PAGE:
Expect to See More Irish Bars


I used to go to Jazz Fest in New Orleans every year with a group of old friends. We’d all gone to high school in the area, and then off to different colleges, so this was our annual get together.

As usual, when we finished the night in the vicinity of Bourbon Street, we’d find ourselves in the Irish Pub. We’d sing the Irish drinking songs with gusto, filling ourselves with Harp, Guinness and Jameson.

On the way home one year it struck me that it was odd to find such a great Irish bar in New Orleans… a town of decidedly French descent. Then I realized! There seems to be a great Irish bar in EVERY town I’ve ever lived in and most towns that I’ve visited.

Now, after years of demographic study, I think I know why…


The Irish leave their homeland at one of the fastest rates in the world, and then spend the rest of their lives pining for it. This drives them to open bars in whatever town they find themselves, serving Irish beer and whiskey while paying like-minded, depressed Irishmen to sing ballads. The rest of us are just along for the ride!

Given that widespread emigration is once again a fact of life for the Irish, we can expect to see more Irish bars popping up in cities around the world.

Over the last four years the Irish governrnment estimates that roughly 400,000 of its countrymen have left the nation. The population of the tiny state is only 4.5 million, so this is a loss of almost 10% of its people, which would be like the U.S. experiencing an exodus of 30 million.

Keep in mind that the drain isn’t constant across age groups. Those who leave are mostly of working age, with half of them less than 25 years old and half of them between 25 and 44.

This trend drains the country of the exact people who would typically be working, paying taxes, and growing their spending. In short, it hollows out the economy. But, for the Irish, this isn’t their first go-round.

The Irish Potato Famine is probably the best known instance of mass exodus from Ireland. More than one million people died, and another million left the nation for other shores. At the time, this reduced the nation’s population by more than 20%.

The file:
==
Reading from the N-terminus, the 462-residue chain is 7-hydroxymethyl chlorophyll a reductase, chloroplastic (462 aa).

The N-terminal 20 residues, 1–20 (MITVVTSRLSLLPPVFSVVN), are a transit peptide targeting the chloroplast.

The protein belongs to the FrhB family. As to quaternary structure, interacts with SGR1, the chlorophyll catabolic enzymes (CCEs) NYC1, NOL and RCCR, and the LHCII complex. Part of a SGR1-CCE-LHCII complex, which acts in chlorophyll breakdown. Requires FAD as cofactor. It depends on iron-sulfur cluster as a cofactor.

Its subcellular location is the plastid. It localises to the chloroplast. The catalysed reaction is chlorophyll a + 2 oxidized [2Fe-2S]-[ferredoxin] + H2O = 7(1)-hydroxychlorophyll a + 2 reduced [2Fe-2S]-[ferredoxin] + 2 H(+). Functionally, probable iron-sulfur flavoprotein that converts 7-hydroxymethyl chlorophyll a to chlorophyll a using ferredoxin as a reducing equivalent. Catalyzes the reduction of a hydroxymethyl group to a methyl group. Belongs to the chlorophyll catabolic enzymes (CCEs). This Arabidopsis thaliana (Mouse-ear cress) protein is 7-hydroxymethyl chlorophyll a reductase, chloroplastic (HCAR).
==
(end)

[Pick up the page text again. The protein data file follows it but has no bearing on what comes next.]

Ireland experienced another tremendous emigration surge in the late 1980s, which lasted until 1995, losing tens of thousands of able-bodied workers in most years. The drain of manpower and families robbed the nation of its natural fuel for growth.

This situation turnrned around in the late 1990s when the Celtic Tiger was unleashed, drawing tens of thousands of displaced Irishmen back home, as well as attracting immigrants from other countries. Unfortunately, it turnrned out to be a paper tiger, cut from the cloth of financial innovation and banking shenanigans that eventually fell apart.

The remnants of the crisis left many jobless and penniless, and the austerity imposed by the Troika — the European Central Bank, the European Commission, and the Internrnational Monetary Fund — has greatly reduced wages, public spending and pensions. So the Irish leave home, looking for better opportunities. And opening bars.

Interestingly, the Irish leave home at the fastest rate of any country in Europe, including Greece!

Luckily for the Irish, their tax laws are unique, allowing big companies like Apple to set up shop and avoid billions of dollars in taxes. This is a draw for internrnational corporations, which do create some employment opportunities in the largest metropolitan areas.

At the same time, the Irish are very un-European in their view of family life. While their rate of child bearing (2.01 per woman of child-bearing age) is just below the rate needed for population replacement, it’s far ahead of most European nations.

That means that as the Irish situation improves… and then deteriorates again… there should be enough of the countrymen to keep opening bars in far-flung places for decades to come! That’s good news for the rest of us.

For the meantime, this situation points out the continued hardships in the countries of Europe that were hard hit in the downturnrn, and the fact that the PIIGS (Portugal, Ireland, Italy, Greece, and Spain) have not yet recovered.

For those looking for a place to invest in 2014, I’d suggest that when it comes to Ireland, its beer is a better bet than its stock market.


Follow me on Twitter @RJHSDent


Ahead of the Curve

The Blackstone Effect

Today, investors are pouring cash into the real-estate market at an incredible pace. I saw a recent study from those smart financial guys over at Goldman Sachs, and they estimated that almost 60% of all real-estate transactions are now conducted in cash. They should know. It’s their investment firm buddies doing most of the buying.